Could you expand on that?
Bishop Thomas Gumbleton homilizes on the early Christian community.
Matthew's Gospel was written, put down in writing, maybe 50 years after Jesus had died and returned to heaven.
An odd way of putting it.
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Posted by: Pseudodionysius -
Jul. 18, 2005 10:39 PM ET USA
JJP, Gumbleton's homily is full of the worst kind of moral equivalence. I think Diogenes let him off very easy on this one.
Posted by: RC -
Jul. 18, 2005 12:34 AM ET USA
Matthew's Gospel was written -- no, wait, that sounds as if somebody wrote the thing in one piece; I can't say that -- I'm not a Fundamentalist! Let me use a vaguer expression -- it was put down in writing -- I really mean redacted, but you have to say it in simple words ...
Posted by: John J Plick -
Jul. 16, 2005 4:27 PM ET USA
Dear Diogenes, i think it is safe to say at this point that despite the warnings of some Saints and Mysticss that the Holy Spirit is not overtly displeased with our outspoken style regarding certain bishops and priests... but i wouldn't push it. What we are doing is potentially dangerous. I see nothing obviously wrong with this homily, except perhaps for the fact of the Bishop's pacifism, which he seems to support with the Gospel. Previous behaviour not withstanding, beware prejudice.
Posted by: Venerable Aussie -
Jul. 16, 2005 8:49 AM ET USA
His Lordship, Bishop Gumbleton, opens his homily with: "My first reaction...was to think about the words of Pope John Paul II" Hey, that's what I like to hear! A fearless successor to the Apostles who-NO MATTER WHAT THE SUBJECT MATTER-always holds dear all the teachings of the Church as expressed through the Supreme Pontiff. By the way, has anyone noticed the good Bishop actually open a commentary with: "My first reaction was to think about the words of Pope Benedict XVI..."? No? Sure?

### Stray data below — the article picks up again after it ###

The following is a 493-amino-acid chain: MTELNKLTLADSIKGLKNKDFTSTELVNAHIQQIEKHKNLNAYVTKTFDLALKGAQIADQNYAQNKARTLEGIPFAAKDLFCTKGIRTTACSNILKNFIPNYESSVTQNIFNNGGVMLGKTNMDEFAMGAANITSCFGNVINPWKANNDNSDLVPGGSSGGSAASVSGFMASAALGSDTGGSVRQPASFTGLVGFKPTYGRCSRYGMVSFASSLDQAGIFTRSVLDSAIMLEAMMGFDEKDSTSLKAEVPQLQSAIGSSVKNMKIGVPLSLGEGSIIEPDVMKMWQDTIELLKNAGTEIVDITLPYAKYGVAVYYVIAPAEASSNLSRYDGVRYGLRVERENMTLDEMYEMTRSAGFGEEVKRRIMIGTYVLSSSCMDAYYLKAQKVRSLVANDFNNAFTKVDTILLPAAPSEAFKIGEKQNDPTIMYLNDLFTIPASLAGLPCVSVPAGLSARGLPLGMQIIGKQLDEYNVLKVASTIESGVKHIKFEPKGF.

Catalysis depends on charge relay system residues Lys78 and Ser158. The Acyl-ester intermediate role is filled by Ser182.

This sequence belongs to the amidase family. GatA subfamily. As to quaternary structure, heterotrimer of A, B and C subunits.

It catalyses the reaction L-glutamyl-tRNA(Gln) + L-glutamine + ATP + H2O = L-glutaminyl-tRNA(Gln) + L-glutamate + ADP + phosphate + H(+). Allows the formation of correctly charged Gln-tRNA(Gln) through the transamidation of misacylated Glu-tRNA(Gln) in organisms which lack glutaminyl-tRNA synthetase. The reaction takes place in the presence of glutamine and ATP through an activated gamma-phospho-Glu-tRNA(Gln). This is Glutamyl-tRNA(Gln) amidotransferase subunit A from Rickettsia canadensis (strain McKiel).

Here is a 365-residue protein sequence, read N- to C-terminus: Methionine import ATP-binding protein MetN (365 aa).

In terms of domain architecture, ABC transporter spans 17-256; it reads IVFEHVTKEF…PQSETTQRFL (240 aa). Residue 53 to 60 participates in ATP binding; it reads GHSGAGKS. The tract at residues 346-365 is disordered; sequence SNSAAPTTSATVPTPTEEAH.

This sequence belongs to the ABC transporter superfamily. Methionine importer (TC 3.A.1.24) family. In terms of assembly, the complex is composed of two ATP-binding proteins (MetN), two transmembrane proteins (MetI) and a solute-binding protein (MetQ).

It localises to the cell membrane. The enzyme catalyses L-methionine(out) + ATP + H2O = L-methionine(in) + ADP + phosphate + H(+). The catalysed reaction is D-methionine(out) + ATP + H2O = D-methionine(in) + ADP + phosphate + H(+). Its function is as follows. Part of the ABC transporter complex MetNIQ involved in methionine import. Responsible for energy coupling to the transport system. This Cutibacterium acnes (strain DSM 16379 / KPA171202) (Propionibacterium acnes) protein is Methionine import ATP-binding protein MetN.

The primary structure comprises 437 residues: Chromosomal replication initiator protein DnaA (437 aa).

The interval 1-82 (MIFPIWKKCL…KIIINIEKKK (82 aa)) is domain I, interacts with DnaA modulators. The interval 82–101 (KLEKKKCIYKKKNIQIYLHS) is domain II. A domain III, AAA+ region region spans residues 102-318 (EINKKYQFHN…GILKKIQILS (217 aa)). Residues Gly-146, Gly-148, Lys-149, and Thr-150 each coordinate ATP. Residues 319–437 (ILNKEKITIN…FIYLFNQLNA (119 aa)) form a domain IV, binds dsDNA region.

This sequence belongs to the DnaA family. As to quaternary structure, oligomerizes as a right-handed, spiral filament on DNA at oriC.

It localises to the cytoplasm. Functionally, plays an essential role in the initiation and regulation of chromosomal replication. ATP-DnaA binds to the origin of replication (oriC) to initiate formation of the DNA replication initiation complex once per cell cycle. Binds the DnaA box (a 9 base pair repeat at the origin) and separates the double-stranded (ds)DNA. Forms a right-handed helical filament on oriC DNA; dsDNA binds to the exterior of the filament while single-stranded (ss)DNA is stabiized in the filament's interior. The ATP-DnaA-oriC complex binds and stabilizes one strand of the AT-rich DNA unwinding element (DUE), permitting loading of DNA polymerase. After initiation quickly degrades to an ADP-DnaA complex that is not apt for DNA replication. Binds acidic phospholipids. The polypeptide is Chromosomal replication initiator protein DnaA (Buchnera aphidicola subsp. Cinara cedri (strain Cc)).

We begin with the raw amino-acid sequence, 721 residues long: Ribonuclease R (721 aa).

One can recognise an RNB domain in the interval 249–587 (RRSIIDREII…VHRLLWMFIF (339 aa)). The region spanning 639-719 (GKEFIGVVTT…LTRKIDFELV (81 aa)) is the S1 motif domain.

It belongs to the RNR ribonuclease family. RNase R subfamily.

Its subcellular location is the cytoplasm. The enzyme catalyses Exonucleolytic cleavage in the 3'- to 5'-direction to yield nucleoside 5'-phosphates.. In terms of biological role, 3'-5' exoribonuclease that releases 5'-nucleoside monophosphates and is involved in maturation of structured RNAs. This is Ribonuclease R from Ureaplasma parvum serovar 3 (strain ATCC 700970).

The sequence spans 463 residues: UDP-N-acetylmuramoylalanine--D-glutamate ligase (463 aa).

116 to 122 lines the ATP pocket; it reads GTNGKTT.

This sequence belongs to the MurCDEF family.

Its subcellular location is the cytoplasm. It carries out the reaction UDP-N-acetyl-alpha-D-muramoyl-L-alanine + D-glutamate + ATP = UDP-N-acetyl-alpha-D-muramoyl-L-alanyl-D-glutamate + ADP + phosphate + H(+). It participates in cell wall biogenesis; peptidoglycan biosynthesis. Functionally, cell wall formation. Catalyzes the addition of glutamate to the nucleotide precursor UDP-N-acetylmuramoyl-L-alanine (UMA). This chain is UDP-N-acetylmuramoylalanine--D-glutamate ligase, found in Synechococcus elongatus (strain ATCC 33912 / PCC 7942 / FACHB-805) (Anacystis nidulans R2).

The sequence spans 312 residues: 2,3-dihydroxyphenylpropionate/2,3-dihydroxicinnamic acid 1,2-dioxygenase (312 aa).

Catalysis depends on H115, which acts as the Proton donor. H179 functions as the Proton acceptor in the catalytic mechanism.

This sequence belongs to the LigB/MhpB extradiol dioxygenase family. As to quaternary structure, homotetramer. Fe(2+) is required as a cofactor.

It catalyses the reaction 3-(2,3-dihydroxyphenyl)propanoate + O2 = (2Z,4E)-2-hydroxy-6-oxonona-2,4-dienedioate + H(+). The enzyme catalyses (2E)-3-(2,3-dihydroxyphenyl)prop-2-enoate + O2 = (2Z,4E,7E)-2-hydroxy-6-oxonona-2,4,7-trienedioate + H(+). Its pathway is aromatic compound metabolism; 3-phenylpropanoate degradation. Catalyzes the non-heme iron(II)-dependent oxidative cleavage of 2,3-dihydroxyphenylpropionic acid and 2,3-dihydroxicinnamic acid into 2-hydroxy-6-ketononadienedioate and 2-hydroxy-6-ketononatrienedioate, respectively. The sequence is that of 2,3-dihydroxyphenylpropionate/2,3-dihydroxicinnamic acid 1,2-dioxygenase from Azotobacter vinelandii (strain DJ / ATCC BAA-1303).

Posted by: Andy K -
Jul. 16, 2005 8:01 AM ET USA
Dear Diogenes, I think the funniest part is the "...was written, [that is,] put into writing...." Uh, who speaks like that?
Posted by: -
Jul. 15, 2005 12:07 PM ET USA
Not even a sop to "us, the Easter people". Outside of the assertions of the Bultmannian "the Bible is myth crowd", the only physical evidence available (in the form of scraps of Greek manuscripts) points to a date of early 40's AD, and it is obviously a translation of what was originally an earlier, Aramaic manuscript.
Posted by: -
Jul. 15, 2005 11:42 AM ET USA
"died and returned to heaven"? Perhaps his creed reads as follows: ." . . . et crucifixus etiam pro nobis sub Pontio Pilato, passus et sepultus est, et ascendit in coelis, sedet ad dexteram patris . . . ." Something missing?
Posted by: Fr. William -
Jul. 15, 2005 11:35 AM ET USA
Diogenes, did you also see, at the end of his personal digression, his odd way of putting the Father and Son in all lowercase, but not the Holy Spirit: "In the name of the father and of the son and of the Holy Spirit. Amen." (When does he get to retire? Could the Holy Father help out Bishop Gumbleton and invoke Canon 401-2?) Saint Bonaventure, pray for us.
Posted by: -
Jul. 15, 2005 11:29 AM ET USA
This man turned 75 in January. What is the Vatican waiting for?